Camping Chronicles Entry 1 — LONER by Caroline Rose

Cover art for LONER, by Caroline Rose. 2018.

LONER by Caroline Rose was released on February 23, 2018.

When someone is born and raised in suburbia or a metropolitan part of the world, where nothing besides a canceled credit card or a deceitful husband could happen, you start to notice the little things. The characters, the stories everyone slowly lives out. The roles women play no matter who they are, the same thing for men. How children or young adults play in this world, your job, your friends or social life, etc. It can be for the worst, for the best or the… interesting outlooks. It’s like a living Truman Show, not helped by the extent of commercialism played out today.

And of course, in a haze of realization or a 24/7 remake of the same 1999 film, you need a soundtrack to reaffirm the certain moments. Some would argue as to what album or what artist can do so, and to be completely honest, there are a lot of examples like this. An awareness like this has never been new: Courtney Barnett’s last two albums plus her collaboration with Kurt Vile feel like the Australian and noisier outburst of this, the entire career of Parquet Courts, Vampire Weekend, John Rosenstock, or the pre-First Impression days Strokes have been defined by this subject. Our first Camping Chronicles entry, LONER by Caroline Rose, also follows this oddly universal kind of genre, one I’ve dubbed Ivy League Protection Rock (or ILPR for short). While on the surface it may feel like another example, a deeper dive finds one of the more interesting takes on a genre queued for by young adults walking along Ivy League walls with a venti iced coffee in hand.

One defining characteristic of this genre I have come to find is usually in the perspective the artist takes onto that protective world where they live in. Some like VW or the Strokes take it in a mildly-sarcastic way that moves on with their day. Others like Barnett and Rosenstock take it in chaotic reality, destroying everything in their sight but also willing to put everything back and move on afterward. It is followed heavily on LONER, but with unique perspectives to follow to consider instead of the lead themselves. Caroline does not just limit herself to biting sarcasm or chaos, she takes into consideration parts of oneself that many could relate to beyond feelings of smart cynicism over picket fences. A song like “To Die Today” has an eerie feeling of melancholy and acceptance of your ever-present life ending; there is also a song like “Talk”, in which you feel the genuine state of mental health-induced paranoia kick in behind snarling, tense filled guitar riffs. It doesn’t feel limited to the basics of her ILPR counterparts, but rather a reflection of what one can do beyond earnest melodies or semi-sneering lyrics.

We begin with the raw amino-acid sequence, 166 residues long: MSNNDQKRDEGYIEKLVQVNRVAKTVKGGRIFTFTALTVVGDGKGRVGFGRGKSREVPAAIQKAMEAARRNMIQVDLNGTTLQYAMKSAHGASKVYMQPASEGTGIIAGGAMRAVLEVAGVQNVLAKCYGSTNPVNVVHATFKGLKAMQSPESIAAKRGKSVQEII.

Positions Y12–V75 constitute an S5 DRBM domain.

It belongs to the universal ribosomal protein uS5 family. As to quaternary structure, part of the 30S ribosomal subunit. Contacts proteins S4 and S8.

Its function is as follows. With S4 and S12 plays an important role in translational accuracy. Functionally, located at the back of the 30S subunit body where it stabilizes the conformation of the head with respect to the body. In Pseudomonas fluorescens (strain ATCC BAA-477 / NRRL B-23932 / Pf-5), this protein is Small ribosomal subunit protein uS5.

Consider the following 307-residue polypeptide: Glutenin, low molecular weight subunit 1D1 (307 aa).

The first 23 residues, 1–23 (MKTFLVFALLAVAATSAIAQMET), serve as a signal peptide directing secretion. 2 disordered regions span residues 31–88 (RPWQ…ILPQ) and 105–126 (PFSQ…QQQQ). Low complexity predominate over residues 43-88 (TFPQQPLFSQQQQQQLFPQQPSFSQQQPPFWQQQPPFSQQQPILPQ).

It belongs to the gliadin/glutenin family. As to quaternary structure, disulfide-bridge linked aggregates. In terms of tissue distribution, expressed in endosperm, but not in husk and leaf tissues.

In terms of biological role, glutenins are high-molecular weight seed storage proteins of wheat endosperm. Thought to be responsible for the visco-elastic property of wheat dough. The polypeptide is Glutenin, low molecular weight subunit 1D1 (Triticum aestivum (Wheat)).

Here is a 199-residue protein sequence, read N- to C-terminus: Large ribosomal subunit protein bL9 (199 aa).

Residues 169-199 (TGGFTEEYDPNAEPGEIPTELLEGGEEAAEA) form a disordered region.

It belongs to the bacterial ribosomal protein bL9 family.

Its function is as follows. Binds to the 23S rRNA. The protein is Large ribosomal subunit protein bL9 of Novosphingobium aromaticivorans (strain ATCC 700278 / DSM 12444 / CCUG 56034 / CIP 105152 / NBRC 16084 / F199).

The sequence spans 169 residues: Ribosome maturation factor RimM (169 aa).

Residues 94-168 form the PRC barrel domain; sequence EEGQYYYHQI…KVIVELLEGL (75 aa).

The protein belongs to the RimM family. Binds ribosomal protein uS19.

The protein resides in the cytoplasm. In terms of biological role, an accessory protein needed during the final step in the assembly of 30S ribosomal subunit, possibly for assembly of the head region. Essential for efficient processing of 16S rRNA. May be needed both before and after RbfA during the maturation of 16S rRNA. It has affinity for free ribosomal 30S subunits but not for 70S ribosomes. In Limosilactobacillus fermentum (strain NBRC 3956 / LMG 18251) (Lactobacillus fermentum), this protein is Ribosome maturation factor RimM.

Caroline Rose performing in San Fransisco, CA for Rickshaw Stop. Photographed by Norm deVeyra, June 15, 2018.

That same slew of emotions also brings up another major point in Ivy League is a feeling of vague storytelling. In the vein of artsy storytellers like Wes Anderson, artists like these tend to dive more into emotions and how idiosyncratic details could fit into such more than traditional, coherent lyrics (examples used for this would most likely be Hippo Campus, the Strokes, COIN, and the kings of this technique, Vampire Weekend ). This method is of course followed by Caroline; you get a feeling for her discontent with the cookie-cutterness of the world in “More of The Same”, a sensation of loneliness surrounded by love and fun in “Getting to Me”, and the jealousy of love in the album closer “Animal”. What stands out however is how the songs themselves are written, and how many visuals you could get by simply listening and paying attention to the lyrics. “Bikini” reads like an update part of the riot grrl’s matra with snarling commentary on rising to fame (“We’re gonna put you in the movies and our TV/All you’ve got to do is put on this little bikini” stands out the most), while “Soul №5” plays on the bitchy, carefree side of oneself that pops up, using the soul as a comparison to such (“You and me, girl, we have a really good time/But I like to hit ’em and quit ’em that’s just my style” as well as “Rolling out the carpet and then shining down the lights/My girls are looking good and we going out tonight” standing out most of all). It isn’t all rainbows though: “Jeanie Becomes a Mom” takes from Rose’s own personal life and reflects the slow turn around of adulthood while the world moves on, almost taking a Lynchian turn with its instrumentals (“But the world don’t stop/Even when you’re living in colour”).

The album does still have it’s faults, however, if only small. The changing of songs can be off, from the hopeful-sounding “Getting to Me” to the unfamiliarity of “To Die Today”. As well, some songs go off for much longer riffs than they should for others (though that may also be me wanting more from the interlude track “Smile!”). However, the substance of this album goes well over the faults of this record, and shows that there is ongoing light for bands or artists like Caroline Rose. LONER is overall a well-done album, crafted with a sense of overwhelming emotions but the bite of catchy riffs and wonderful drumming, production that can feel welcoming with every new song, and lyrical matter which bounces back to the cynical beginnings of bands in ILPR. Detailed in every sense, but in a euphoric sense as well — just as suburbia or metropolitans are onto themselves.

Promotional picture of Caroline Rose. 2018.

Best Tracks: Getting To Me, Cry, More of The Same, Animal

Worst Tracks: Talk, To Die Today

Pick up Caroline Rose’s LONER on Bandcamp: